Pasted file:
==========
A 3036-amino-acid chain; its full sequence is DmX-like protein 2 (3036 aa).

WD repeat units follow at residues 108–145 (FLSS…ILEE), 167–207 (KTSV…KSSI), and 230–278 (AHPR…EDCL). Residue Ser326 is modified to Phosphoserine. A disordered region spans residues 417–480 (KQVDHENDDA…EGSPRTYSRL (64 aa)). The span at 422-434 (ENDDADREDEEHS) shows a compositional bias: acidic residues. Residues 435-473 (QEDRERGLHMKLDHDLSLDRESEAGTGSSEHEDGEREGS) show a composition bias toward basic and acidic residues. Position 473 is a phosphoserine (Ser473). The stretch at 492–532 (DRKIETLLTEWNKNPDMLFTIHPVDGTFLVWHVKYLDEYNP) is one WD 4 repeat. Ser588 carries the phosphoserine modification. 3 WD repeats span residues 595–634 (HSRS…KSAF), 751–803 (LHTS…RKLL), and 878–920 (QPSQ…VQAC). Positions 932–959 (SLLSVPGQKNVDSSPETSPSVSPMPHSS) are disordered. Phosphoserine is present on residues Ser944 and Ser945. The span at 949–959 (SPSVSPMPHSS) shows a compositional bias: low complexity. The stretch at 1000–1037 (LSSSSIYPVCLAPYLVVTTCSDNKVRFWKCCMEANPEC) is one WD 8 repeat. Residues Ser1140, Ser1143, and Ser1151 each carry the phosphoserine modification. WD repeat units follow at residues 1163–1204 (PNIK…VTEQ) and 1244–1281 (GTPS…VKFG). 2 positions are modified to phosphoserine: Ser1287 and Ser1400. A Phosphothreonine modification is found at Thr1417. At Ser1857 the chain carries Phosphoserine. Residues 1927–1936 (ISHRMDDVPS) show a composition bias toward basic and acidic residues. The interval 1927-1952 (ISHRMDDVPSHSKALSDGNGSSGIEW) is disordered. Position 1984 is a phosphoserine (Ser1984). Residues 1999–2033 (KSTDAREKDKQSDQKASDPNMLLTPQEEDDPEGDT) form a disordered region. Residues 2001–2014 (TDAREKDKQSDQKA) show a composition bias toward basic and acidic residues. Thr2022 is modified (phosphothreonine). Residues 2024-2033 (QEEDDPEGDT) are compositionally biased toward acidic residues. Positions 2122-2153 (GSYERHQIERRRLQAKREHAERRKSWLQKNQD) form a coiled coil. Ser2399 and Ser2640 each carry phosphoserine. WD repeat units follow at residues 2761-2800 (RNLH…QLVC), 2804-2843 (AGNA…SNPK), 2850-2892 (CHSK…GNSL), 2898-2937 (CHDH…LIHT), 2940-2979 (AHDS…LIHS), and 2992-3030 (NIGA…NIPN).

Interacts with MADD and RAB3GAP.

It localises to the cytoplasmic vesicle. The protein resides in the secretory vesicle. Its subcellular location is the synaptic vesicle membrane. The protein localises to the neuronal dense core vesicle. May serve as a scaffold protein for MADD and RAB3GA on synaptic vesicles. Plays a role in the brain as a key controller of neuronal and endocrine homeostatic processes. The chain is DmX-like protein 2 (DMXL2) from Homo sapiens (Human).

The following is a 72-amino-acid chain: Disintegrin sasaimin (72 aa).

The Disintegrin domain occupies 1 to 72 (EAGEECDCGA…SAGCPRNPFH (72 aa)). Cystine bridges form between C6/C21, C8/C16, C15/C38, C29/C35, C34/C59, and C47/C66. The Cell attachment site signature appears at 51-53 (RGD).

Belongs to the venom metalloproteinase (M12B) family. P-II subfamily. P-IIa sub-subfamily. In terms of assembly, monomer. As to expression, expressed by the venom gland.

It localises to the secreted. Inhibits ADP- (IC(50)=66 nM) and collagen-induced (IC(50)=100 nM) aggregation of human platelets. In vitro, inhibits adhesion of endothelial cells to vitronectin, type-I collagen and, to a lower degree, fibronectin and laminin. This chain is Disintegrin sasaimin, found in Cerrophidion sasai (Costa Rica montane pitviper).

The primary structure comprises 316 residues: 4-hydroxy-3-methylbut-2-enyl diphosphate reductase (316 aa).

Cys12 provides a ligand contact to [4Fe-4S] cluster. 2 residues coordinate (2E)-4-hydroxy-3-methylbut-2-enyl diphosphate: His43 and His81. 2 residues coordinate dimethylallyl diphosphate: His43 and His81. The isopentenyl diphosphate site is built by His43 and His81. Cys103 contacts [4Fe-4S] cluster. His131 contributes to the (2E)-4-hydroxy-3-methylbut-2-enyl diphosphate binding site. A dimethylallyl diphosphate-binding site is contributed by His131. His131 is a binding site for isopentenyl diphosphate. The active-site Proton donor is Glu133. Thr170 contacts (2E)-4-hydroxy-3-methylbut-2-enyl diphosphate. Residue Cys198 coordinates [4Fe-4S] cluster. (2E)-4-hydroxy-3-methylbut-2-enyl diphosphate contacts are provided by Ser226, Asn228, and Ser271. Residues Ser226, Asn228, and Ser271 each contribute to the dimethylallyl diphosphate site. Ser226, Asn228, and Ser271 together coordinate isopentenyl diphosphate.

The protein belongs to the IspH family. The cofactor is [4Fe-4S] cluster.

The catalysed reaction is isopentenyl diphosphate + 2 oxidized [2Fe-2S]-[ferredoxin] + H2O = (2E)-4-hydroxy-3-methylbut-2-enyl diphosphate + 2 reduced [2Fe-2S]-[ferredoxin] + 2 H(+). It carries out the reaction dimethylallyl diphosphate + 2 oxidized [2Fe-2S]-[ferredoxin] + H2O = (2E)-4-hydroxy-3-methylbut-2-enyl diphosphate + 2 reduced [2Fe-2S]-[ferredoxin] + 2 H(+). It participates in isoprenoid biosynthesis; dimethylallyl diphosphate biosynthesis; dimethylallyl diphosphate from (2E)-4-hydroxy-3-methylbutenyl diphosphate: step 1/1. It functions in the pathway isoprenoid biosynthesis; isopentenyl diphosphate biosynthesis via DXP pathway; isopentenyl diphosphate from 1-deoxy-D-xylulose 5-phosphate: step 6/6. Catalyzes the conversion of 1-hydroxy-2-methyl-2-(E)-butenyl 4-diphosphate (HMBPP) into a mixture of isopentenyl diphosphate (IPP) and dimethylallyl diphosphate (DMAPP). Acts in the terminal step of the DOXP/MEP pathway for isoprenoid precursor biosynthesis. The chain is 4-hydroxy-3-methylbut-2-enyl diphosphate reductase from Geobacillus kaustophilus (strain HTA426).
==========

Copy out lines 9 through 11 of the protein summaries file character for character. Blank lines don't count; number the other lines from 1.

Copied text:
The primary structure comprises 316 residues: 4-hydroxy-3-methylbut-2-enyl diphosphate reductase (316 aa).

Cys12 provides a ligand contact to [4Fe-4S] cluster. 2 residues coordinate (2E)-4-hydroxy-3-methylbut-2-enyl diphosphate: His43 and His81. 2 residues coordinate dimethylallyl diphosphate: His43 and His81. The isopentenyl diphosphate site is built by His43 and His81. Cys103 contacts [4Fe-4S] cluster. His131 contributes to the (2E)-4-hydroxy-3-methylbut-2-enyl diphosphate binding site. A dimethylallyl diphosphate-binding site is contributed by His131. His131 is a binding site for isopentenyl diphosphate. The active-site Proton donor is Glu133. Thr170 contacts (2E)-4-hydroxy-3-methylbut-2-enyl diphosphate. Residue Cys198 coordinates [4Fe-4S] cluster. (2E)-4-hydroxy-3-methylbut-2-enyl diphosphate contacts are provided by Ser226, Asn228, and Ser271. Residues Ser226, Asn228, and Ser271 each contribute to the dimethylallyl diphosphate site. Ser226, Asn228, and Ser271 together coordinate isopentenyl diphosphate.

The protein belongs to the IspH family. The cofactor is [4Fe-4S] cluster.